Anyfish is good. You can easily deviate away from the fatty fish if you want to because the reason we feed those is for the Omega 3+6, but they are very fatty, so other types of fish a more than positive because they offer quality protein without the excess fat, so the portions would be different

Dogs only need a small amount of fatty fish, whereas they can eat copius amounts of non fatty. ( white fish, flounder, sole, cod, etc)

Please be aware that freezing will not kill the unwanted parasite in steelheads, but the parasite is only located in their heads not in the body.
It's just best to avoid that particular fish altogether.

The best place to start to learn about choosing fish is at Oceans Alive:
http://www.edf.org/page.cfm?tagID=1521

You can learn what fish to avoid, which ones are safe, which ones you should avoid for ethical reasons.

Cheers
MM

rainbow
December 9th, 2009, 10:57 PM
You can feed your dog any kind of fish -seafoods included.
It should be frozen for at least 10 days ( hard freeze), to kill any flukes or other parasites.

Anyfish is good. You can easily deviate away from the fatty fish if you want to because the reason we feed those is for the Omega 3+6, but they are very fatty, so other types of fish a more than positive because they offer quality protein without the excess fat, so the portions would be different

Dogs only need a small amount of fatty fish, whereas they can eat copius amounts of non fatty. ( white fish, flounder, sole, cod, etc)

Please be aware that freezing will not kill the unwanted parasite in steelheads, but the parasite is only located in their heads not in the body.
It's just best to avoid that particular fish altogether.

The best place to start to learn about choosing fish is at Oceans Alive:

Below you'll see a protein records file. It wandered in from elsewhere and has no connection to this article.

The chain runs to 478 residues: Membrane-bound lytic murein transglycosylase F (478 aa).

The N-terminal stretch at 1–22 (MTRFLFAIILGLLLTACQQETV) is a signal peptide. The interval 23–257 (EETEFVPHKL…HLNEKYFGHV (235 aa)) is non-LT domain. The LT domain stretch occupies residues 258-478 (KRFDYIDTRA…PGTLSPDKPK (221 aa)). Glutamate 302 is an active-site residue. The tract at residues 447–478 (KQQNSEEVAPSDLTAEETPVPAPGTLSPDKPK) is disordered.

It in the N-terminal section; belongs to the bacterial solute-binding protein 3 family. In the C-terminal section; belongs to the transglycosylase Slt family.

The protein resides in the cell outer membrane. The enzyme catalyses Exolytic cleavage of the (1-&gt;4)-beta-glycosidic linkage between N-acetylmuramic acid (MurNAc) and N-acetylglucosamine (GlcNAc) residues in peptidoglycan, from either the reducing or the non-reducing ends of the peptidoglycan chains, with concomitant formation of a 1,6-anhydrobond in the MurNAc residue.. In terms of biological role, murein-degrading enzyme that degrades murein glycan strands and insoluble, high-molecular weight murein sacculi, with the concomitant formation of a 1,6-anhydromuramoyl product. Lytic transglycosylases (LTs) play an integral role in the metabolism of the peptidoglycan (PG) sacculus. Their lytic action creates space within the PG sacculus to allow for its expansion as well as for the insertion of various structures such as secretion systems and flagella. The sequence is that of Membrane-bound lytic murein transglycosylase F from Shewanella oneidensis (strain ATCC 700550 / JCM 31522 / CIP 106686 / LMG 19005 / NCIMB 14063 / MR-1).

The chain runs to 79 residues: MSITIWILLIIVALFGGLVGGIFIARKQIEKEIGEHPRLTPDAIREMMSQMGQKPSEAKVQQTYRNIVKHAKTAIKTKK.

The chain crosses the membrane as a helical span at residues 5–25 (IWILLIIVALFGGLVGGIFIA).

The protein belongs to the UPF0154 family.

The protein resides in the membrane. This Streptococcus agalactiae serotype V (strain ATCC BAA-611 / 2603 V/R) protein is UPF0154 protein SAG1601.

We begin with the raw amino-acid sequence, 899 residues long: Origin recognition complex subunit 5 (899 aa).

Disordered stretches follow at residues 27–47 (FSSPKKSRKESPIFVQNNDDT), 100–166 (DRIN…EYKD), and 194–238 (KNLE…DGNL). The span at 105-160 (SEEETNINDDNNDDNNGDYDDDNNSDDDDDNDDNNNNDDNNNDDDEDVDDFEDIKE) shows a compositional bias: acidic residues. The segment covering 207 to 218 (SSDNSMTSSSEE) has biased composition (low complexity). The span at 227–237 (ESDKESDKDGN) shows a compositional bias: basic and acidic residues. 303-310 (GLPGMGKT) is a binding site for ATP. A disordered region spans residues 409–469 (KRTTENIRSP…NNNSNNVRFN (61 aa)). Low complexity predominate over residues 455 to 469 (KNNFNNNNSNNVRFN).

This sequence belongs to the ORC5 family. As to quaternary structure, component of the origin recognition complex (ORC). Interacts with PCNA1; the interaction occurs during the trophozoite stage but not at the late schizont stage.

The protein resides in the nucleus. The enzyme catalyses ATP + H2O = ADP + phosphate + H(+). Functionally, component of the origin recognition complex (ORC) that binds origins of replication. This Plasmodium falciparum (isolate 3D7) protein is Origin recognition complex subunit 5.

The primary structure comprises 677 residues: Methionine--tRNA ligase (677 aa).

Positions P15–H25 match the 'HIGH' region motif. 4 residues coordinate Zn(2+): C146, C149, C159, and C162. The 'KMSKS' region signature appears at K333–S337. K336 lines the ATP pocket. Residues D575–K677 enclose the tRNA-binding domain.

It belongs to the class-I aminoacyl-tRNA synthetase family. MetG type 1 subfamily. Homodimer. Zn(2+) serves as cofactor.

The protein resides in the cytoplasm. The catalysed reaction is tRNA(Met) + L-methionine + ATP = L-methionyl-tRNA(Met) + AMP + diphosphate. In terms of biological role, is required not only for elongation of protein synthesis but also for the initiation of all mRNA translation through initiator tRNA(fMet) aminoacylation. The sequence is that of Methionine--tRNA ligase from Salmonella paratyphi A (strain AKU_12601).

http://www.edf.org/page.cfm?tagID=1521

You can learn what fish to avoid, which ones are safe, which ones you should avoid for ethical reasons.

Cheers
MM

Yes, freeze fish first and here is some great info on freezing ....

http://www.itsfortheanimals.com/must_cook_salmon_for_dogs.htm



And, yes, don't feed alot of fatty fish because it can cause a thiamine (one of the B vitamins) deficiency.



MerlinsHope, please provide more information about this statement ...

Please be aware that freezing will not kill the unwanted parasite in steelheads, but the parasite is only located in their heads not in the body.
It's just best to avoid that particular fish altogether.

I would say not only steelhead (whether you call it trout or salmon) but also any anadromous fish from the West Coast needs to be frozen, as per the instructions in the link above, before feeding.

Can you please provide information about the parasite only being in the heads of these fish. We lived on the NW coast of BC of 10 yr and were always under the impression that it was the whole fish.

In fact, everyone said (including first nations people that have lived there for years) that wolves are known to only eat the heads of these fish and presumably because they "knew" better.

Etown_Chick
December 28th, 2009, 03:27 PM
Penny
your idea of tossing sardines/little frozen fishies in the snow is fabulous! Scruffy loves to play hide'n'seek with snacks, and he loves sardines. Will try that.
Also I am very jealous of those of you with space for a big freezer. Scruff and I share a small one, but we make do.